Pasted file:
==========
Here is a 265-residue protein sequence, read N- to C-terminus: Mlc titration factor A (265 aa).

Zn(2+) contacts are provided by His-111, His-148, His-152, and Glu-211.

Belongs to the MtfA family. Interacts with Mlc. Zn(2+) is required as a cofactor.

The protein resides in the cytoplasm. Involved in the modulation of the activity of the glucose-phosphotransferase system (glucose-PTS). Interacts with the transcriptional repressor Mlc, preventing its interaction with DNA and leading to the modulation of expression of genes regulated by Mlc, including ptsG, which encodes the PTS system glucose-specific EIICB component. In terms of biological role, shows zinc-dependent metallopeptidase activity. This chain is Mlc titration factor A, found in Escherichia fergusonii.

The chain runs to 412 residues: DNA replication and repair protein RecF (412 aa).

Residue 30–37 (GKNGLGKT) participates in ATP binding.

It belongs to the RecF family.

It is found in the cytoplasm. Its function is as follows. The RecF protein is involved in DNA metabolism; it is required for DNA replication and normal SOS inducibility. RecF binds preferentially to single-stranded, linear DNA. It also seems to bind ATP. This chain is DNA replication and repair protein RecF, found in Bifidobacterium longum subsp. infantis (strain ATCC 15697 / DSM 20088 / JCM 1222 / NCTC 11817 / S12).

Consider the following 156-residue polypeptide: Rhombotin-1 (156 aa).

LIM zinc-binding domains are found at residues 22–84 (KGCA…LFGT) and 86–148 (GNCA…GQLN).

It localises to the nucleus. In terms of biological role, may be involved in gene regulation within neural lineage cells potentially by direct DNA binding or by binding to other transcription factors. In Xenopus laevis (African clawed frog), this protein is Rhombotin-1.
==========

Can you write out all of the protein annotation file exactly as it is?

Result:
Here is a 265-residue protein sequence, read N- to C-terminus: Mlc titration factor A (265 aa).

Zn(2+) contacts are provided by His-111, His-148, His-152, and Glu-211.

Belongs to the MtfA family. Interacts with Mlc. Zn(2+) is required as a cofactor.

The protein resides in the cytoplasm. Involved in the modulation of the activity of the glucose-phosphotransferase system (glucose-PTS). Interacts with the transcriptional repressor Mlc, preventing its interaction with DNA and leading to the modulation of expression of genes regulated by Mlc, including ptsG, which encodes the PTS system glucose-specific EIICB component. In terms of biological role, shows zinc-dependent metallopeptidase activity. This chain is Mlc titration factor A, found in Escherichia fergusonii.

The chain runs to 412 residues: DNA replication and repair protein RecF (412 aa).

Residue 30–37 (GKNGLGKT) participates in ATP binding.

It belongs to the RecF family.

It is found in the cytoplasm. Its function is as follows. The RecF protein is involved in DNA metabolism; it is required for DNA replication and normal SOS inducibility. RecF binds preferentially to single-stranded, linear DNA. It also seems to bind ATP. This chain is DNA replication and repair protein RecF, found in Bifidobacterium longum subsp. infantis (strain ATCC 15697 / DSM 20088 / JCM 1222 / NCTC 11817 / S12).

Consider the following 156-residue polypeptide: Rhombotin-1 (156 aa).

LIM zinc-binding domains are found at residues 22–84 (KGCA…LFGT) and 86–148 (GNCA…GQLN).

It localises to the nucleus. In terms of biological role, may be involved in gene regulation within neural lineage cells potentially by direct DNA binding or by binding to other transcription factors. In Xenopus laevis (African clawed frog), this protein is Rhombotin-1.